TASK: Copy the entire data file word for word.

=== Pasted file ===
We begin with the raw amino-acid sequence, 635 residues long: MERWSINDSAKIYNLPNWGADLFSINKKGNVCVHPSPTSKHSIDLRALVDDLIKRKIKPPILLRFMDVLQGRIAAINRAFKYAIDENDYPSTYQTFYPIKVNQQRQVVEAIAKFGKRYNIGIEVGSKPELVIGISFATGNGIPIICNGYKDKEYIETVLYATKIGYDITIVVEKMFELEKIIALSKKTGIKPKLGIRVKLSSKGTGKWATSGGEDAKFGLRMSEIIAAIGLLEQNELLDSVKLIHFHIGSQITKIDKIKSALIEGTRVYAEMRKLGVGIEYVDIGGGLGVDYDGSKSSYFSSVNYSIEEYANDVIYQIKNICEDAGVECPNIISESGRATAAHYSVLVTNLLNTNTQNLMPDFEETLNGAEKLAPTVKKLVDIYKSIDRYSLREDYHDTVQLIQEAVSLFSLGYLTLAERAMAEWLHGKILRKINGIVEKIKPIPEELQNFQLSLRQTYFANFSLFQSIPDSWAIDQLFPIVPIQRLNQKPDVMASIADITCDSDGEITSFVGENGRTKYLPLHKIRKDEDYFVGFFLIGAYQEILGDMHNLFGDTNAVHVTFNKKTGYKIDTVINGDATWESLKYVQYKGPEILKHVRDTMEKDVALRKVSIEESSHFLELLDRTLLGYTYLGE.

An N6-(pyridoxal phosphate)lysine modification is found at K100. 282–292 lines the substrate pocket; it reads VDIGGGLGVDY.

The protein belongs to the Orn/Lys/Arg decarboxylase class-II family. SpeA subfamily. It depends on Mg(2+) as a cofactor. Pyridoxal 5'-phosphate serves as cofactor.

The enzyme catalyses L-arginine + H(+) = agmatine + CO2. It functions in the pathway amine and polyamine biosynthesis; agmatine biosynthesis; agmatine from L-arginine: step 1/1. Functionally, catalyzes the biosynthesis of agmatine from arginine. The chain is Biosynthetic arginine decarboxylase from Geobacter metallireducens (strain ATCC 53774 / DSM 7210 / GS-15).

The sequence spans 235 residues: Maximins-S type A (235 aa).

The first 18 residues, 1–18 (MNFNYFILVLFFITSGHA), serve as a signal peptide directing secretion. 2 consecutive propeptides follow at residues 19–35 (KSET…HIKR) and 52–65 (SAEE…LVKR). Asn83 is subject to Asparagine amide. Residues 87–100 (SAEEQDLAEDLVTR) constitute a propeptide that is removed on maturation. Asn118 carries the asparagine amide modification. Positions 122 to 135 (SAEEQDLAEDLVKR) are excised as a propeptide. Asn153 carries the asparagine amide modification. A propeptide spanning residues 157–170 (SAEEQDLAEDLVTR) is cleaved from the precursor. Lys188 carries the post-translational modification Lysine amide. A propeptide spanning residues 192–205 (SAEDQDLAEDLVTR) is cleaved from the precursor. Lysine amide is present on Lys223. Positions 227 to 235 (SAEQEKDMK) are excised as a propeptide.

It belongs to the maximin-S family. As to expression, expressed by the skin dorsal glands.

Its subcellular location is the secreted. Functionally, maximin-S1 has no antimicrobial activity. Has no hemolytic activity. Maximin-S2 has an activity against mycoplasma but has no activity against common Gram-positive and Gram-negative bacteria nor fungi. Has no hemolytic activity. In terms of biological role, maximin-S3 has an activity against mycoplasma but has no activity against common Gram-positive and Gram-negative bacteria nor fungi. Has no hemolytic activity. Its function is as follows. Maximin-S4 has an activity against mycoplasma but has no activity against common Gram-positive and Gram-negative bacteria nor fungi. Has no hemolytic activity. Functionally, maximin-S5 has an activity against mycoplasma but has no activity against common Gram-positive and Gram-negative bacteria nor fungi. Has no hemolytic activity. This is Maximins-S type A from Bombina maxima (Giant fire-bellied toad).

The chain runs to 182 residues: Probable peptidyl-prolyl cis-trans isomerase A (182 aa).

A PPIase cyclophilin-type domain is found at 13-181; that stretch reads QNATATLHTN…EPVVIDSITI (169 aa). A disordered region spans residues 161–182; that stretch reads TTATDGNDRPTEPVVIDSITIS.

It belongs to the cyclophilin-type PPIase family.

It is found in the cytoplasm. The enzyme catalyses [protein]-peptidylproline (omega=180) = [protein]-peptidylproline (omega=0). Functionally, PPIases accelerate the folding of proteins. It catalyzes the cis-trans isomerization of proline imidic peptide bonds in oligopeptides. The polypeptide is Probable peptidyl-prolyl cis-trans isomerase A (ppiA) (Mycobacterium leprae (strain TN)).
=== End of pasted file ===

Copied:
We begin with the raw amino-acid sequence, 635 residues long: MERWSINDSAKIYNLPNWGADLFSINKKGNVCVHPSPTSKHSIDLRALVDDLIKRKIKPPILLRFMDVLQGRIAAINRAFKYAIDENDYPSTYQTFYPIKVNQQRQVVEAIAKFGKRYNIGIEVGSKPELVIGISFATGNGIPIICNGYKDKEYIETVLYATKIGYDITIVVEKMFELEKIIALSKKTGIKPKLGIRVKLSSKGTGKWATSGGEDAKFGLRMSEIIAAIGLLEQNELLDSVKLIHFHIGSQITKIDKIKSALIEGTRVYAEMRKLGVGIEYVDIGGGLGVDYDGSKSSYFSSVNYSIEEYANDVIYQIKNICEDAGVECPNIISESGRATAAHYSVLVTNLLNTNTQNLMPDFEETLNGAEKLAPTVKKLVDIYKSIDRYSLREDYHDTVQLIQEAVSLFSLGYLTLAERAMAEWLHGKILRKINGIVEKIKPIPEELQNFQLSLRQTYFANFSLFQSIPDSWAIDQLFPIVPIQRLNQKPDVMASIADITCDSDGEITSFVGENGRTKYLPLHKIRKDEDYFVGFFLIGAYQEILGDMHNLFGDTNAVHVTFNKKTGYKIDTVINGDATWESLKYVQYKGPEILKHVRDTMEKDVALRKVSIEESSHFLELLDRTLLGYTYLGE.

An N6-(pyridoxal phosphate)lysine modification is found at K100. 282–292 lines the substrate pocket; it reads VDIGGGLGVDY.

The protein belongs to the Orn/Lys/Arg decarboxylase class-II family. SpeA subfamily. It depends on Mg(2+) as a cofactor. Pyridoxal 5'-phosphate serves as cofactor.

The enzyme catalyses L-arginine + H(+) = agmatine + CO2. It functions in the pathway amine and polyamine biosynthesis; agmatine biosynthesis; agmatine from L-arginine: step 1/1. Functionally, catalyzes the biosynthesis of agmatine from arginine. The chain is Biosynthetic arginine decarboxylase from Geobacter metallireducens (strain ATCC 53774 / DSM 7210 / GS-15).

The sequence spans 235 residues: Maximins-S type A (235 aa).

The first 18 residues, 1–18 (MNFNYFILVLFFITSGHA), serve as a signal peptide directing secretion. 2 consecutive propeptides follow at residues 19–35 (KSET…HIKR) and 52–65 (SAEE…LVKR). Asn83 is subject to Asparagine amide. Residues 87–100 (SAEEQDLAEDLVTR) constitute a propeptide that is removed on maturation. Asn118 carries the asparagine amide modification. Positions 122 to 135 (SAEEQDLAEDLVKR) are excised as a propeptide. Asn153 carries the asparagine amide modification. A propeptide spanning residues 157–170 (SAEEQDLAEDLVTR) is cleaved from the precursor. Lys188 carries the post-translational modification Lysine amide. A propeptide spanning residues 192–205 (SAEDQDLAEDLVTR) is cleaved from the precursor. Lysine amide is present on Lys223. Positions 227 to 235 (SAEQEKDMK) are excised as a propeptide.

It belongs to the maximin-S family. As to expression, expressed by the skin dorsal glands.

Its subcellular location is the secreted. Functionally, maximin-S1 has no antimicrobial activity. Has no hemolytic activity. Maximin-S2 has an activity against mycoplasma but has no activity against common Gram-positive and Gram-negative bacteria nor fungi. Has no hemolytic activity. In terms of biological role, maximin-S3 has an activity against mycoplasma but has no activity against common Gram-positive and Gram-negative bacteria nor fungi. Has no hemolytic activity. Its function is as follows. Maximin-S4 has an activity against mycoplasma but has no activity against common Gram-positive and Gram-negative bacteria nor fungi. Has no hemolytic activity. Functionally, maximin-S5 has an activity against mycoplasma but has no activity against common Gram-positive and Gram-negative bacteria nor fungi. Has no hemolytic activity. This is Maximins-S type A from Bombina maxima (Giant fire-bellied toad).

The chain runs to 182 residues: Probable peptidyl-prolyl cis-trans isomerase A (182 aa).

A PPIase cyclophilin-type domain is found at 13-181; that stretch reads QNATATLHTN…EPVVIDSITI (169 aa). A disordered region spans residues 161–182; that stretch reads TTATDGNDRPTEPVVIDSITIS.

It belongs to the cyclophilin-type PPIase family.

It is found in the cytoplasm. The enzyme catalyses [protein]-peptidylproline (omega=180) = [protein]-peptidylproline (omega=0). Functionally, PPIases accelerate the folding of proteins. It catalyzes the cis-trans isomerization of proline imidic peptide bonds in oligopeptides. The polypeptide is Probable peptidyl-prolyl cis-trans isomerase A (ppiA) (Mycobacterium leprae (strain TN)).